How gaming became a global phenomenon
When you consider that the previous generation were brought up on board games and musical chairs, the landscape of gaming is barely recognisable from what it was a few decades ago. But aside from the obvious leaps in technical evolution, the industry has made incredible geographical advances. Gaming has a universal appeal which has allowed it to cross global barriers, and the visual, virtual and often fantastical nature of the medium make it translatable to any culture. We’ve taken a look at some of the most significant areas of expansion.
The fact that online games are now accessible wherever you can get an internet connection has done wonders for the international development of both UK casinos and the industry as a whole. Users can not only compete with each other across the world through interactive games such as Scrabble, chess and poker, even from their holiday villas in the Outback, but they can even interact with their environments through augmented reality games such as Pokémon Go. This phenomenon caused a global frenzy as users scrambled all over the planet to complete their Pokédex, occasionally stumbling across some unfortunate discoveries in the real world (like a dead body, no less). Easy mobility has also revolutionised games companies themselves, allowing huge producers to expand their reach across the continent – such as NetEnt Casino, that recently announced a redesign for the British market.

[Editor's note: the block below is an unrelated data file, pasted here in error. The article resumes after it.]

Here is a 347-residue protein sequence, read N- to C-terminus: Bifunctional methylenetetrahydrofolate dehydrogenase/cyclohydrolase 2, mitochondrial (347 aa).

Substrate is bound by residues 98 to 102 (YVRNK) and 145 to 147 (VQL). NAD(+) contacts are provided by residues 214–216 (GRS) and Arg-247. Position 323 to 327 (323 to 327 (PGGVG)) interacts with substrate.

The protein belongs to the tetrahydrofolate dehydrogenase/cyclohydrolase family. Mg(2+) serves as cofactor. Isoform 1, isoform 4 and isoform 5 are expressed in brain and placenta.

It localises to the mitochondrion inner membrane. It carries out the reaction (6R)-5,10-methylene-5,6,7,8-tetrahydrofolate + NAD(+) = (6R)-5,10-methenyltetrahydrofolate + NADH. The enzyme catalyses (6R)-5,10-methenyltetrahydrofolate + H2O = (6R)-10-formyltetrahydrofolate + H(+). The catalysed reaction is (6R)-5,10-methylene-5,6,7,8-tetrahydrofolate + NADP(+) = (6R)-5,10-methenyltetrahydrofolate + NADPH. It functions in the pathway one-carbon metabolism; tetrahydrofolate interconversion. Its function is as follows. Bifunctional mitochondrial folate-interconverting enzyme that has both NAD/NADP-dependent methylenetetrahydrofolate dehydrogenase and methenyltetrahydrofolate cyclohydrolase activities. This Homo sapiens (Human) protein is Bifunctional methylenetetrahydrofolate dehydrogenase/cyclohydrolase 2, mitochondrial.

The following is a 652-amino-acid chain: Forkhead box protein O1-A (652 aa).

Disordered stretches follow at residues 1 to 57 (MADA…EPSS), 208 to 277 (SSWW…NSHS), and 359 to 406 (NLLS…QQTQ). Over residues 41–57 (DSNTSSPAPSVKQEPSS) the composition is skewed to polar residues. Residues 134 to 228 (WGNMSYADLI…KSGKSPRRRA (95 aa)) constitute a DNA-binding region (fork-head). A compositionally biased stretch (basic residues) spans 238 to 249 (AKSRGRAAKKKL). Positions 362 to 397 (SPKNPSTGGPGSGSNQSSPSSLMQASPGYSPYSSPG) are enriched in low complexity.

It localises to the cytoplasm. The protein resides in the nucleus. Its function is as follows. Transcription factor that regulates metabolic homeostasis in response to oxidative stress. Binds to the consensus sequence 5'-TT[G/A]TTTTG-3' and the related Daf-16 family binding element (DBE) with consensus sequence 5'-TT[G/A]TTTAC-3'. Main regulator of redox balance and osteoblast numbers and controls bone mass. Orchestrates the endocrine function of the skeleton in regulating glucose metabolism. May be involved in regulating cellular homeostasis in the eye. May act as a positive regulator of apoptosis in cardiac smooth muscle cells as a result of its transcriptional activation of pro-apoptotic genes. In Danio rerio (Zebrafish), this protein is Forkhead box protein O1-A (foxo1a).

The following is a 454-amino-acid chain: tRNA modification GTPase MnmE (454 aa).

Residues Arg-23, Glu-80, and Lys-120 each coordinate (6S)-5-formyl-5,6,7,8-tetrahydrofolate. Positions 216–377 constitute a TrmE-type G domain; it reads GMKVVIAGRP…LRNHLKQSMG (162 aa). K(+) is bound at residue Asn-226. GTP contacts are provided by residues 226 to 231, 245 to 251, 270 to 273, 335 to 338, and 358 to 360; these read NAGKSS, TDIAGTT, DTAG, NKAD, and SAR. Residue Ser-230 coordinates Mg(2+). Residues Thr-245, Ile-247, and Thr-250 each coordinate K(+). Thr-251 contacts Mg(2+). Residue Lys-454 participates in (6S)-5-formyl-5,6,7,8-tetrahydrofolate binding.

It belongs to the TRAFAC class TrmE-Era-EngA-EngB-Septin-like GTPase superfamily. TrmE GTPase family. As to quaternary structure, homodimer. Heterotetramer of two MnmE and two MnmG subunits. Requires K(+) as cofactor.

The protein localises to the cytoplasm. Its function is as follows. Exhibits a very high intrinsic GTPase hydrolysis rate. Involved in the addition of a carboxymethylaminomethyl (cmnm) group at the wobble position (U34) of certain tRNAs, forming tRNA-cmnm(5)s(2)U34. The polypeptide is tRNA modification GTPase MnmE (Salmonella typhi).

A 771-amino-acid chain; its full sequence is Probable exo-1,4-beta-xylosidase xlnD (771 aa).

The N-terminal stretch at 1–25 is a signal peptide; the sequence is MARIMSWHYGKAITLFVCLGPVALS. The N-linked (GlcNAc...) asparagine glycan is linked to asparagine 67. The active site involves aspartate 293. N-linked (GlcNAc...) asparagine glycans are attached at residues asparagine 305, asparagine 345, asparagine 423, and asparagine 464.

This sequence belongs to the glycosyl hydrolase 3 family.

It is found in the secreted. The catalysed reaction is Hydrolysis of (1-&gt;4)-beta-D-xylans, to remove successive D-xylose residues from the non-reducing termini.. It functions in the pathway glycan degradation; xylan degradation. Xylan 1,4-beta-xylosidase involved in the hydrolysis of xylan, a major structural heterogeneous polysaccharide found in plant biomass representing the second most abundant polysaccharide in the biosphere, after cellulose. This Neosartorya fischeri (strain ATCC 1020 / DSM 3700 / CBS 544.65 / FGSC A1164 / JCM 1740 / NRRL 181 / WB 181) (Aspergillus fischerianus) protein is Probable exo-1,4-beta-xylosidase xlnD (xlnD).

Online multiplayer gaming
The most obvious advancement to revolutionise gameplay was the introduction of online multiplayer capabilities, which allow users to connect and play alongside fellow gamers – both friends and strangers – from across the world. Microsoft launched Xbox Live back in 2002 as the first accessible platform of it’s kind, allowing interaction across the world as well as downloadable content from a standard broadband connection. Though the PlayStation two was built with online capabilities, they didn’t really produce a rival until 2006 with the introduction of the PlayStation Network. Both brands have been growing ever since, Playstation reaching 36.6 million subscribers in 73 territories back in December. While this beats the 42 territories of its main competitor, Microsoft are still way ahead – Xbox Live membership hit 64 million users this year.
Given the popularity of video streaming amongst millennials, it’s only natural that this would be carried into the world of gaming. Specialised service Twitch allows gamers to transmit their play live to their followers, something which has proved hugely successful with the game Fortnite, with millions of viewers tuning in to watch competitions featuring their favourite players. The most skilled amongst them – such as Ninja, with over 11 million followers and an estimated net worth of 3.5 million dollars – have found fame and fortune through broadcasting their sessions. It’s also possible for any player to record their play and submit it to Youtube, either to give tips, reveal hidden easter eggs or record an impressive achievement. You can even use it simply to share a funny glitch, something which led to the 2009 viral sensation Laddergoat, which amassed over ten million views.
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